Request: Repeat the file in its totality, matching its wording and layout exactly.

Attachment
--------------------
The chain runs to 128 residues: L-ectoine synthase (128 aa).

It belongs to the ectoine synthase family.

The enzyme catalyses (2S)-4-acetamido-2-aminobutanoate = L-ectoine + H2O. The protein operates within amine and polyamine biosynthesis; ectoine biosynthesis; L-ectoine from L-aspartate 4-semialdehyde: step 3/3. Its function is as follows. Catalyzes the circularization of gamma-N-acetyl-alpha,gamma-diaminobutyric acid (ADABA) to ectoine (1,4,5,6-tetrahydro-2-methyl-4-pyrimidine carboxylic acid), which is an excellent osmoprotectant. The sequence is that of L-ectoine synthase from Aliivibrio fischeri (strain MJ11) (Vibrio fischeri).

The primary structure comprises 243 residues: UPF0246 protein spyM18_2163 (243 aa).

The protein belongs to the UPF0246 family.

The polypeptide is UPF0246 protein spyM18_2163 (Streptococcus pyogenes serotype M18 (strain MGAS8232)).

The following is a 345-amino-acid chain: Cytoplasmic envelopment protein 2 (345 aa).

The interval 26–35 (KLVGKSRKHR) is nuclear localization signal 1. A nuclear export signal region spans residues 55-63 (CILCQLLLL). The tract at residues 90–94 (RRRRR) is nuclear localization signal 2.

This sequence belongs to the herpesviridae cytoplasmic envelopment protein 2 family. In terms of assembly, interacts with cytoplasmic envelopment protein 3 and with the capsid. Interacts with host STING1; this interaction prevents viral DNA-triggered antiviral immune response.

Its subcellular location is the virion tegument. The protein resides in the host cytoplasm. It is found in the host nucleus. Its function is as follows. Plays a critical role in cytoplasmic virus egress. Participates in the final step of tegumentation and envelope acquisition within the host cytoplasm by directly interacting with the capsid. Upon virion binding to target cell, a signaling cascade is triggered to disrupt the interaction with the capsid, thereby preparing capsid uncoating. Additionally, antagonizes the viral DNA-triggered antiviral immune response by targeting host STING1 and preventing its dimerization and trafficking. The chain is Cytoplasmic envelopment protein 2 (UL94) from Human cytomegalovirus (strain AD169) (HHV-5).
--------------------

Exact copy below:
The chain runs to 128 residues: L-ectoine synthase (128 aa).

It belongs to the ectoine synthase family.

The enzyme catalyses (2S)-4-acetamido-2-aminobutanoate = L-ectoine + H2O. The protein operates within amine and polyamine biosynthesis; ectoine biosynthesis; L-ectoine from L-aspartate 4-semialdehyde: step 3/3. Its function is as follows. Catalyzes the circularization of gamma-N-acetyl-alpha,gamma-diaminobutyric acid (ADABA) to ectoine (1,4,5,6-tetrahydro-2-methyl-4-pyrimidine carboxylic acid), which is an excellent osmoprotectant. The sequence is that of L-ectoine synthase from Aliivibrio fischeri (strain MJ11) (Vibrio fischeri).

The primary structure comprises 243 residues: UPF0246 protein spyM18_2163 (243 aa).

The protein belongs to the UPF0246 family.

The polypeptide is UPF0246 protein spyM18_2163 (Streptococcus pyogenes serotype M18 (strain MGAS8232)).

The following is a 345-amino-acid chain: Cytoplasmic envelopment protein 2 (345 aa).

The interval 26–35 (KLVGKSRKHR) is nuclear localization signal 1. A nuclear export signal region spans residues 55-63 (CILCQLLLL). The tract at residues 90–94 (RRRRR) is nuclear localization signal 2.

This sequence belongs to the herpesviridae cytoplasmic envelopment protein 2 family. In terms of assembly, interacts with cytoplasmic envelopment protein 3 and with the capsid. Interacts with host STING1; this interaction prevents viral DNA-triggered antiviral immune response.

Its subcellular location is the virion tegument. The protein resides in the host cytoplasm. It is found in the host nucleus. Its function is as follows. Plays a critical role in cytoplasmic virus egress. Participates in the final step of tegumentation and envelope acquisition within the host cytoplasm by directly interacting with the capsid. Upon virion binding to target cell, a signaling cascade is triggered to disrupt the interaction with the capsid, thereby preparing capsid uncoating. Additionally, antagonizes the viral DNA-triggered antiviral immune response by targeting host STING1 and preventing its dimerization and trafficking. The chain is Cytoplasmic envelopment protein 2 (UL94) from Human cytomegalovirus (strain AD169) (HHV-5).